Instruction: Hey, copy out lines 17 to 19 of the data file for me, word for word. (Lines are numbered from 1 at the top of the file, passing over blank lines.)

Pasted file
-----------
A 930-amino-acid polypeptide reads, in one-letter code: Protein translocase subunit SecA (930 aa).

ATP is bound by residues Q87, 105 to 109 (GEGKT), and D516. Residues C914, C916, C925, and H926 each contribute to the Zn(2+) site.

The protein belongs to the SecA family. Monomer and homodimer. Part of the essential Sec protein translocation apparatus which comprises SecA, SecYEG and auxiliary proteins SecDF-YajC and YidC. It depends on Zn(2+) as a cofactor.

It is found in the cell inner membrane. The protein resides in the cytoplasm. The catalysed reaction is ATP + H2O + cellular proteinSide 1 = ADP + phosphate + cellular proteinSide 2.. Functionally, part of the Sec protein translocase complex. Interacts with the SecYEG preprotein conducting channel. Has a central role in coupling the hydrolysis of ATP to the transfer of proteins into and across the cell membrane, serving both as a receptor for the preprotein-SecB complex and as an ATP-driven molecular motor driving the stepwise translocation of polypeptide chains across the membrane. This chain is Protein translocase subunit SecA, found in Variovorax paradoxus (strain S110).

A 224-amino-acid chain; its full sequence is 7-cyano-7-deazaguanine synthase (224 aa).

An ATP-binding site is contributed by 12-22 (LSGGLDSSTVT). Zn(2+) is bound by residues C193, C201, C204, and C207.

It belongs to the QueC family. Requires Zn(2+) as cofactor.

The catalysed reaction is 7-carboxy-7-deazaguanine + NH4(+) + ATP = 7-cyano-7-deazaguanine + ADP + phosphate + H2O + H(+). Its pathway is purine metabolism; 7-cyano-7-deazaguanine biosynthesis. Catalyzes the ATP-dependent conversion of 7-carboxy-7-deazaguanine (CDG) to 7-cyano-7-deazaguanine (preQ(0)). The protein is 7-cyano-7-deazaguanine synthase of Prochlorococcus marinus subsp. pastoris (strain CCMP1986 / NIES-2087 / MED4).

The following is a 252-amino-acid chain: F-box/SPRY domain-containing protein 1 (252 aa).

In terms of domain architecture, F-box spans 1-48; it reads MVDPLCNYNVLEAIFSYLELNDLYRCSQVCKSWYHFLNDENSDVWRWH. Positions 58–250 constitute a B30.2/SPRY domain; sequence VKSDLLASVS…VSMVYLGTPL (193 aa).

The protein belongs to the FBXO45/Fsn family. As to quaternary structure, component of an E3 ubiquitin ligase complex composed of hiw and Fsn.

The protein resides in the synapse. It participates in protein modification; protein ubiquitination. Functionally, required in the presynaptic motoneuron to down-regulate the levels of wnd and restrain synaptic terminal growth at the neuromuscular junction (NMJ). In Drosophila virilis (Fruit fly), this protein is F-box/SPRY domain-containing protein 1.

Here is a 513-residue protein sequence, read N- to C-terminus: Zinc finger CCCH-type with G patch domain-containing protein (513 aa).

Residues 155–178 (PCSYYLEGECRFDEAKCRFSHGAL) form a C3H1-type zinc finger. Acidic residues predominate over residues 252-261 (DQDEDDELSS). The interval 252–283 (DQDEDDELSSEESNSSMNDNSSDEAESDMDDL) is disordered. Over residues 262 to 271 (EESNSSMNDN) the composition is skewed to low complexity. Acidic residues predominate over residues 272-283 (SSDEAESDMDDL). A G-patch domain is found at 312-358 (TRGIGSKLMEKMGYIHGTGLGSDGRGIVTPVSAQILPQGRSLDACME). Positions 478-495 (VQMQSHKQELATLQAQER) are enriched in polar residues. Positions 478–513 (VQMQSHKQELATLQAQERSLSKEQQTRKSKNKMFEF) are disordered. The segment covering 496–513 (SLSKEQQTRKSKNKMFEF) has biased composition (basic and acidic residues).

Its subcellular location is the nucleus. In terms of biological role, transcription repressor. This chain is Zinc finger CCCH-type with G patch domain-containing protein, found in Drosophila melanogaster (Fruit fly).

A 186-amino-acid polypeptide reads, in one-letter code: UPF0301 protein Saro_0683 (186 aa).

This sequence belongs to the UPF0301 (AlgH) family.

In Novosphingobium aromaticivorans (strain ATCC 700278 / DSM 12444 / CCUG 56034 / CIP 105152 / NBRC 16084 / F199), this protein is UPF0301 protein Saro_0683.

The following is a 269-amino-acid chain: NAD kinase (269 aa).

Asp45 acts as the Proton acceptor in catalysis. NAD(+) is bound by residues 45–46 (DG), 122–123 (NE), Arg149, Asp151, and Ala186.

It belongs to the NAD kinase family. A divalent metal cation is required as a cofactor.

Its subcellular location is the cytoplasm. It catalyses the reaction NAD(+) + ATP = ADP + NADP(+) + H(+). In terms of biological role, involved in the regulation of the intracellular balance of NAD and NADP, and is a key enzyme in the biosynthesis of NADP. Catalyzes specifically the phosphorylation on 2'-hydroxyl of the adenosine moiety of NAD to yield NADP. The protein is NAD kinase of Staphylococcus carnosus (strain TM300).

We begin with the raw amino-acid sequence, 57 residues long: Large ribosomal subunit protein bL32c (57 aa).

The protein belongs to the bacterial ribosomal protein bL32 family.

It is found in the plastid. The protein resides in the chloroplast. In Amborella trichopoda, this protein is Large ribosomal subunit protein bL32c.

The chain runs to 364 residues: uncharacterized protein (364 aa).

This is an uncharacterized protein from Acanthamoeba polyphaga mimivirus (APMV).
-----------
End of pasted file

This sequence belongs to the UPF0301 (AlgH) family.

In Novosphingobium aromaticivorans (strain ATCC 700278 / DSM 12444 / CCUG 56034 / CIP 105152 / NBRC 16084 / F199), this protein is UPF0301 protein Saro_0683.

The following is a 269-amino-acid chain: NAD kinase (269 aa).